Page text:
Source: 2011 NHS

Port Moody

10,390 immigrants were living in Port Moody in 2011.

Source: 2011 NHS

Vancity

“We believe in getting involved with organizations that make a difference in their communities. Working with TCLIP is one way for Vancity to give back and support the well-being of Tri-Cities residents.”

Vancity

Coquitlam

Immigrants represent 41.7% of Coquitlam’s total population.

Source: 2011 NHS

Avia Employment Services

“We need to learn from each other’s experiences, study the essential settlement needs of newcomers and work in harmony to propose a model that is both efficient and effective.”

Avia Employment Services

Immigrant Services Society of BC (ISSofBC)

“With growing diversity, and increased numbers of immigrants and refugees settling in the Tri-Cities, TCLIP provides an invaluable opportunity for ISSofBC to come together with other members of civil society to build a more welcoming and inclusive community.”

Immigrant Services Society of BC (ISSofBC)

School District #43

“Our goal is to provide the most effective services to help parents and students successfully integrate into Canadian society.”

School District #43

Douglas College

“Every newcomer faces slightly different challenges, but the more our community understands how to make them feel welcome, the easier the transition can be.”

Douglas College

Coquitlam

In 2011, 52,080 immigrants were living in Coquitlam.

Source: 2011 NHS

Tri-Cities Chamber of Commerce

“The Tri-Cities business community is very vibrant and diverse. Working with all facets of community is critical to helping businesses succeed.”

Tri-Cities Chamber of Commerce

Port Coquitlam

45.3% of Port Coquitlam’s immigrants speak non-official languages often at home.

Source: 2011 NHS

Coquitlam

In 2011, 52,080 immigrants were living in Coquitlam.

Source: 2011 NHS

Avia Employment Services

“We need to learn from each other’s experiences, study the essential settlement needs of newcomers and work in harmony to propose a model that is both efficient and effective.”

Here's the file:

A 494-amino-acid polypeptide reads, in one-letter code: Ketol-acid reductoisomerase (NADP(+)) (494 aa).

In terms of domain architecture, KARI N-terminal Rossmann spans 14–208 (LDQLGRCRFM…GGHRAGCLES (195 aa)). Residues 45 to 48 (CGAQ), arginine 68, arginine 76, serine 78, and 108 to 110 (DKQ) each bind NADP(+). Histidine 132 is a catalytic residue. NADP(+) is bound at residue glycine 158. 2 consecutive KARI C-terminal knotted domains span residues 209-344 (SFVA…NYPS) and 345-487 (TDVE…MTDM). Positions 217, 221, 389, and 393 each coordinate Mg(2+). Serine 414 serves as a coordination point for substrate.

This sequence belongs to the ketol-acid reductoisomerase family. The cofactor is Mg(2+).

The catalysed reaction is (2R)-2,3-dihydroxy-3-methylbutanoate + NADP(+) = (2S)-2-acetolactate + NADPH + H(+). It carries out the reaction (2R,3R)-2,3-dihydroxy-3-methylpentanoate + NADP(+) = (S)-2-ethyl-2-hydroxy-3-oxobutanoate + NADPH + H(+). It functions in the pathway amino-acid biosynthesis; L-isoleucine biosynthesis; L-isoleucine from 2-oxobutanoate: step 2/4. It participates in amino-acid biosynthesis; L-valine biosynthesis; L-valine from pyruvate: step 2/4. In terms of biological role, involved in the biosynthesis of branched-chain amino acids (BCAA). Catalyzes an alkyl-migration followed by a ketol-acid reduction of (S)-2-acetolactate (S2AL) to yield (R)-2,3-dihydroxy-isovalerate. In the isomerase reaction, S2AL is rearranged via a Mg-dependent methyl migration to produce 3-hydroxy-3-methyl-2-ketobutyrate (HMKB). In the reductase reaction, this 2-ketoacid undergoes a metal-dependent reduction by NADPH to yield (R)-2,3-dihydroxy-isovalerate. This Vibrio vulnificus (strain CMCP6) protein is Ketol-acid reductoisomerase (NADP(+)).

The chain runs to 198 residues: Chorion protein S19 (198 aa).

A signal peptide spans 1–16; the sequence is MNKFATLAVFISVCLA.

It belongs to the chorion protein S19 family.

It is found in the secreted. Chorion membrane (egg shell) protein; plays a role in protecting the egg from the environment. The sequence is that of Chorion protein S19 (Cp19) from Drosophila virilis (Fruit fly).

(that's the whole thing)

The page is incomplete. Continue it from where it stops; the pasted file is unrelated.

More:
Avia Employment Services

S.U.C.C.E.S.S.

“We would like to work towards making the Tri-Cities a place where all residents, from newcomers to long-term residents, feel that they belong and can contribute to creating a robust and healthy community.”

S.U.C.C.E.S.S.

Coquitlam

Immigrants represent 41.7% of Coquitlam’s total population.

Source: 2011 NHS

Port Moody

10,390 immigrants were living in Port Moody in 2011.

Source: 2011 NHS

Fraser Health Authority

“The participation of the health sector is important in the TCLIP initiative as it brings a “health lens” to many discussions and activities.”

Fraser Health Authority

Vancity

“We believe in getting involved with organizations that make a difference in their communities. Working with TCLIP is one way for Vancity to give back and support the well-being of Tri-Cities residents.”

Vancity

Coquitlam Public Library

“Information is important for everyone in our society. Being able to connect with and communicate the types of services available so that new immigrants can fully take part in society is one of the Library’s mandates.”

Coquitlam Public Library

Coquitlam

In 2011, 68.6% of Coquitlam’s recent immigrants spoke non-official languages most often at home.

Source: 2011 NHS

Douglas College

“Every newcomer faces slightly different challenges, but the more our community understands how to make them feel welcome, the easier the transition can be.”

Douglas College

Port Coquitlam

16,380 immigrants were living in Port Coquitlam in 2011.

Source: 2011 NHS

City of Coquitlam

“Information is important for everyone in our society. Being able to connect with and communicate the types of services available so that new immigrants can fully take part in society is one of the Library’s mandates.”

City of Coquitlam

SHARE Family & Community Services

“Developing a strategic plan to aid in the successful settlement on immigrants fits with our focus on building an inclusive and welcoming community.”

SHARE Family & Community Services

Port Moody

In 2011, immigrants represented 31.6% of Port Moody’s total population.